The spirit of entrepreneurship was alive and well at last week's Presidential Summit on Entrepreneurship. The White House took a political risk in hosting a summit on "global" entrepreneurship in a climate when so many Americans, anxious about their local economy, are easily blinded to the vital role entrepreneurs play in building the stable economies overseas essential to our growing firms back home. The summit though was a foreign policy success and a solid statement of support for the role all entrepreneurs play in creating jobs and economic growth.
Entrepreneurs have led the way to recovery from previous economic downturns by seeding new ideas and creating firms. For example, in the U.S., more than half of the companies on the 2009 Fortune 500 list were launched during a recession or bear market. The convening of the Summit and the array of announcements was therefore welcome news, and suggest that the world’s risk takers and innovative entrepreneurs are perhaps no longer thought of as mere adjunct players on the sidelines of our economies but central to their recovery.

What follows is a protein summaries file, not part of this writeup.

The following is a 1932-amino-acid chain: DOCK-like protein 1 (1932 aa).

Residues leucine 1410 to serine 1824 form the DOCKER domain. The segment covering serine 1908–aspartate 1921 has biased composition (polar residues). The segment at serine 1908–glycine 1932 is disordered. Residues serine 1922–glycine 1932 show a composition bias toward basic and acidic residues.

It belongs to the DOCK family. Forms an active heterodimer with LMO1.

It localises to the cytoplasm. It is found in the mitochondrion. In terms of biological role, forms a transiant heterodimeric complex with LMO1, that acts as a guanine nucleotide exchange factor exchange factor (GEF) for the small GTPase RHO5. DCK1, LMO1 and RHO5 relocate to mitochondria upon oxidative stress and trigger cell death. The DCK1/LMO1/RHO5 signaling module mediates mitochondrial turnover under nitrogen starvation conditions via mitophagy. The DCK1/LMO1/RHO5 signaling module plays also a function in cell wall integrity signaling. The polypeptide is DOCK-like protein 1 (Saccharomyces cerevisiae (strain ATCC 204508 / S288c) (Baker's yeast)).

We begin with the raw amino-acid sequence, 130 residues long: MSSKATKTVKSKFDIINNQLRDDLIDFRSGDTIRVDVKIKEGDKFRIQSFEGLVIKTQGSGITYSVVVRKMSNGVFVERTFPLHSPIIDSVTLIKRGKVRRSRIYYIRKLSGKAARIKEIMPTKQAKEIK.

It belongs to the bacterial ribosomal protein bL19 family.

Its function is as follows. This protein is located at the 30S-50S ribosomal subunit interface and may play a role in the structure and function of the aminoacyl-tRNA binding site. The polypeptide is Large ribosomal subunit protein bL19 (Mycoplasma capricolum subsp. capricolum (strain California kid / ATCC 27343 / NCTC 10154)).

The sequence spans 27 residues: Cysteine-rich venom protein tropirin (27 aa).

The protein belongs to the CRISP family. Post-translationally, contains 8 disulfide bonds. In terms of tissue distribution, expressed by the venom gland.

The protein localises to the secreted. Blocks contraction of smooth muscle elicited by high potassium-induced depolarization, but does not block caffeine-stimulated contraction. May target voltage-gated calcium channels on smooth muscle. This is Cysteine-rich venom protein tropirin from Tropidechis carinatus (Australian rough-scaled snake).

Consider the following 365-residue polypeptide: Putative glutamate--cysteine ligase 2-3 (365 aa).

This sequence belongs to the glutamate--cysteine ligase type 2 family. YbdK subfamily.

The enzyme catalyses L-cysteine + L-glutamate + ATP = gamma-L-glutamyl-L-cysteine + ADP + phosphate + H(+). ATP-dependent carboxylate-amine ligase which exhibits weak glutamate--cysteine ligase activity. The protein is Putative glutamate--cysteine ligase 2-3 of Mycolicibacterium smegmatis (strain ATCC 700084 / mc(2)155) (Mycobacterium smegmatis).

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Author: Jonathan Ortmans is president of the Public Forum Institute, a non-partisan organization dedicated to fostering dialogue on important policy issues. In this capacity, he leads the Policy Dialogue on Entrepreneurship, focused on public policies to promote entrepreneurship in the U.S. and around the world. In addition, he serves as a senior fellow at the Kauffman Foundation.